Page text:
FIG. 1 is a fragmentary perspective view of apparatus according to the invention;

FIG. 2 is a side view, partly in section of the embodiment shown in FIG. 1;

FIG. 3 is a perspective view showing the drive arrangement for the embodiment shown in FIG. 1; and

FIG. 4 is a perspective view of the arrangement shown in FIG. 2.

The aforementioned applications show a pallet loading apparatus for loading and unloading pairs of pallets carrying workpieces into and out of a machine tool.

The pallet loader comprises essentially a cruciform member, generally indicated in the accompanying figures by 1 (FIGS. 2 and 4) having four radiating arms or paddles 2 and which is rotatable about a horizontal shaft 3.

Each arm 2 carries rollers 4 which engage in grooves 5 in a pallet 6 in order to locate and support the pallet on the arm 2. FIG. 2 shows a roller 4 at the radially-outer edge of an arm 2, similar rollers are also provided at the radially-inner edges of the arm 2, but these are not shown. For the sake of clarity the rollers have been omitted from FIG. 4.

Each pallet 6 is loaded onto an arm 2, as indicated by the arrow A in FIG. 4, when the latter is in a first and horizontal loading position and the cruciform member 1 is then rotated in the direction of the arrow B (FIG. 4) to bring the said arm into a second and vertical position in which the pallet is then ejected into the machine tool in the direction of the arrow C (FIG. 4). The workpiece in the pallet is then machined in the machine tool. Subsequent to the machining operation the pallet is returned to the cruciform member onto an arm 2 in the said second position and the cruciform member 1 is then rotated in the direction of the arrow B into the first position, in which the pallet is unloaded in the direction of the arrow D (FIG. 4) from the arm 2.

In moving from the second position to the first position the pallet passes through a cleaning chamber generally indicated by 7 (FIGS. 1 and 2).

The cleaning chamber incorporates a plurality of flexible and resilient rubber tubes 8 which are mounted on a manifold in the form of a hollow cross beam 9 through which each tube can be supplied with air under pressure. The cross beam 9 is supplied with air under pressure by means of a flexible pipe (not shown). The cross beam 9 has its ends mounted in slide members 10 each of which is slidable along a slideway in the form of a rod 12, the two rods 12 being parallel to one another.

Each slide 10 is connected to the same endless band 11, the configuration of which is shown clearly in FIG. 3. The endless band passes round pulleys 13 and around a rotatable bobbin 14 which is drivable by an electric motor 15. The configuration of the endless band 11 is such that rotation of the bobbin 14 by means of the electric motor 15 will cause the two slide members 10 to move in the same direction, and opposite rotation of the bobbin 14 will similarly cause the slide members 10 to move in the opposite direction, as indicated by the double headed arrows in FIG. 3.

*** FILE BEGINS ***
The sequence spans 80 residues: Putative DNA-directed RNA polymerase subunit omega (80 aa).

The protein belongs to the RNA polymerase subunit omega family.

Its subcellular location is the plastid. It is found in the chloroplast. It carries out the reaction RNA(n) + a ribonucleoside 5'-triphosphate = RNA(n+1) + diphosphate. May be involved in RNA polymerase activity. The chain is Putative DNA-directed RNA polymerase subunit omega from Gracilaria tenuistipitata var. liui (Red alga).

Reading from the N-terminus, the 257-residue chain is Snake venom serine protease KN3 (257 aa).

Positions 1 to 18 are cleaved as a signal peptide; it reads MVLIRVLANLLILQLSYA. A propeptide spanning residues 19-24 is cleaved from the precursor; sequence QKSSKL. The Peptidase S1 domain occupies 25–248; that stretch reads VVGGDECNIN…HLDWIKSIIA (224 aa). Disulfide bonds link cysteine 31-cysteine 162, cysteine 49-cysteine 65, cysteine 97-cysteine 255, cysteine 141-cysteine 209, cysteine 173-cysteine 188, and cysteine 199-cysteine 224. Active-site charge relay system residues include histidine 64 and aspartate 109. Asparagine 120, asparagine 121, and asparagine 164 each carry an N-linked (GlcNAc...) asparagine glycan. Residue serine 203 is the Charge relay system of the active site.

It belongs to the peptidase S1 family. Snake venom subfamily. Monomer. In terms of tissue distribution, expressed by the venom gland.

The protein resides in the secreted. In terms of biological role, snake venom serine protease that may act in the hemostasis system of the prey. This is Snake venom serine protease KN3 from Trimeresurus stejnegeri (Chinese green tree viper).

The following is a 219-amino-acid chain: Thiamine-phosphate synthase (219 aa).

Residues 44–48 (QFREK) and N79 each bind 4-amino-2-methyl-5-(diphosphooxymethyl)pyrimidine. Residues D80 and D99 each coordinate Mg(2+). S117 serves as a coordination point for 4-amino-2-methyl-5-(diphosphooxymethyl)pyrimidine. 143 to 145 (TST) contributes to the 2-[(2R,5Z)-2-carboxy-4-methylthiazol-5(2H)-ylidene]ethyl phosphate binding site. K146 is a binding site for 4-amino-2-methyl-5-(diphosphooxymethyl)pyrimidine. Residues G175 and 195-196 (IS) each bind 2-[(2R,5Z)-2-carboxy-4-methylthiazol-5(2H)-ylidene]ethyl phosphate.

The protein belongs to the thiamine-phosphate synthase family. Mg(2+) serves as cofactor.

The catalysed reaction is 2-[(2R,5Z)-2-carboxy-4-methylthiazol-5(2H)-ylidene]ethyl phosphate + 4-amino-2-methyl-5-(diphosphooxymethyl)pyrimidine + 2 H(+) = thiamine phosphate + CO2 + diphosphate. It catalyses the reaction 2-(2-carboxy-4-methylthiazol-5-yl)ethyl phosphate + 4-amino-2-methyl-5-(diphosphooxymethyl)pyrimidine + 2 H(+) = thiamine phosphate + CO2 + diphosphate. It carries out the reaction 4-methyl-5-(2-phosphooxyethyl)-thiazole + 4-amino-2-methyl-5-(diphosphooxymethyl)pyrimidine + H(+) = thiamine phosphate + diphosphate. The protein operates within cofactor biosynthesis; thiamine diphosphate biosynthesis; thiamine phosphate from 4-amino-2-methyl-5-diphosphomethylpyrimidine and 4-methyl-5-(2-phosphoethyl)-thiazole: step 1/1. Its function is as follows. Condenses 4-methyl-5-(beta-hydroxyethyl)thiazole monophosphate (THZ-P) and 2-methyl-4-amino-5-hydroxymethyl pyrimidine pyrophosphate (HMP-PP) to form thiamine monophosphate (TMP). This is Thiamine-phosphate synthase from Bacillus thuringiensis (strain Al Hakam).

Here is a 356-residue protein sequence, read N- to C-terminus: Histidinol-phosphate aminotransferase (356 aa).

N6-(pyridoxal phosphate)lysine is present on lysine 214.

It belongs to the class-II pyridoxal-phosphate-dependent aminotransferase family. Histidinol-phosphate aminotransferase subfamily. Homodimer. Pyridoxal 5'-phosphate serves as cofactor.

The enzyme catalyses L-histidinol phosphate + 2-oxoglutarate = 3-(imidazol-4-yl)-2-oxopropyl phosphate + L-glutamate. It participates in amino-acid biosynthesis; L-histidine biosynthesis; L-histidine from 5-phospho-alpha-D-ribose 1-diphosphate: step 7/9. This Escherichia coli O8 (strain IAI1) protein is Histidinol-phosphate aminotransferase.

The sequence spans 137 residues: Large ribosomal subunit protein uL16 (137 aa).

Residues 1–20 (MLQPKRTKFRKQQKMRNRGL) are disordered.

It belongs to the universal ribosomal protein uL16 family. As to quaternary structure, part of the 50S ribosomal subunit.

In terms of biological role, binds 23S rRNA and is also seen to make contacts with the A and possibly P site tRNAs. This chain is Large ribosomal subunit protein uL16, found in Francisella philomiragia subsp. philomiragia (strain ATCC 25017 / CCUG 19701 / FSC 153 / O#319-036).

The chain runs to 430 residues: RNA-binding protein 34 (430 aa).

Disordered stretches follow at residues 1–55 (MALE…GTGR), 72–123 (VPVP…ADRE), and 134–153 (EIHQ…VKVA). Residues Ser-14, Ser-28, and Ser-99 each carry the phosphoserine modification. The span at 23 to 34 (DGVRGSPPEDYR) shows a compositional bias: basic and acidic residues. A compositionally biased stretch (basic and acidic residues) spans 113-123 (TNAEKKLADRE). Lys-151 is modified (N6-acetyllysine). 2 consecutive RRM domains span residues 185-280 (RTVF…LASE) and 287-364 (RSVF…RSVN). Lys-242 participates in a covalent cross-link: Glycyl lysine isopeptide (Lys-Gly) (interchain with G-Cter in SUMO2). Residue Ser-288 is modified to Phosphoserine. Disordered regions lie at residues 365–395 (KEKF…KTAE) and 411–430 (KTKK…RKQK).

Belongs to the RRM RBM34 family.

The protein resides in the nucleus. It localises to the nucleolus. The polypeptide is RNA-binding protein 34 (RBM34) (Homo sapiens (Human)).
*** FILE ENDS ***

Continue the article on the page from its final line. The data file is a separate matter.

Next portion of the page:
This movement of the slide members 10 will result in movement of the cross beam 9, and thus of the flexible tubes 8 in a direction normal to the longitudinal axis of the cross beam 9.

Sensing devices such as limit switches (not shown) are located near the ends of the travel of at least one of the slide members 10 and are electrically connected to trigger off a two position bistable relay so that when actuated by the slide member 10 reaching the end of its travel they will cause the relay to reverse the direction of drive of the electric motor 15 and thus reverse the direction of travel of the two slide members 10 and consequently the flexible tubes 8.

The length of the tubes 8, their internal diameter and wall thickness and the material from which they are made and the air pressure are selected so that the pressurised air emanating from their open ends results in the tubes 8 executing random movement, and this random movement combined with the movement caused by the transverse beam 9, causes the air-jets emanating from the tubes to cover a relatively wide area compared with what would be the case if the tubes 8 were rigid. By this arrangement it has been found that the pallet 6 and machined or partially machined workpiece mounted on it, when in the position shown in FIG. 2 can be effectively cleaned of swarf before the arm 2 on which they are mounted rotates into the first position.

The swarf cleaned off the pallet and workpiece is collected in a trough 16 at the bottom of the cleaning chamber 7 and is removed from the trough 16 by a screw conveyor 17.

Clearly effective random movement could be obtained with various combinations of the factors mentioned. A suitable combination used in the described embodiment is:

Material of tubes -- Neoprene of 60° Shore hardness

Length -- 51/2 inches

Wall thickness -- 1.2 mm

Inside diameter -- 2.3 mm

Air pressure -- 80 pounds per square inch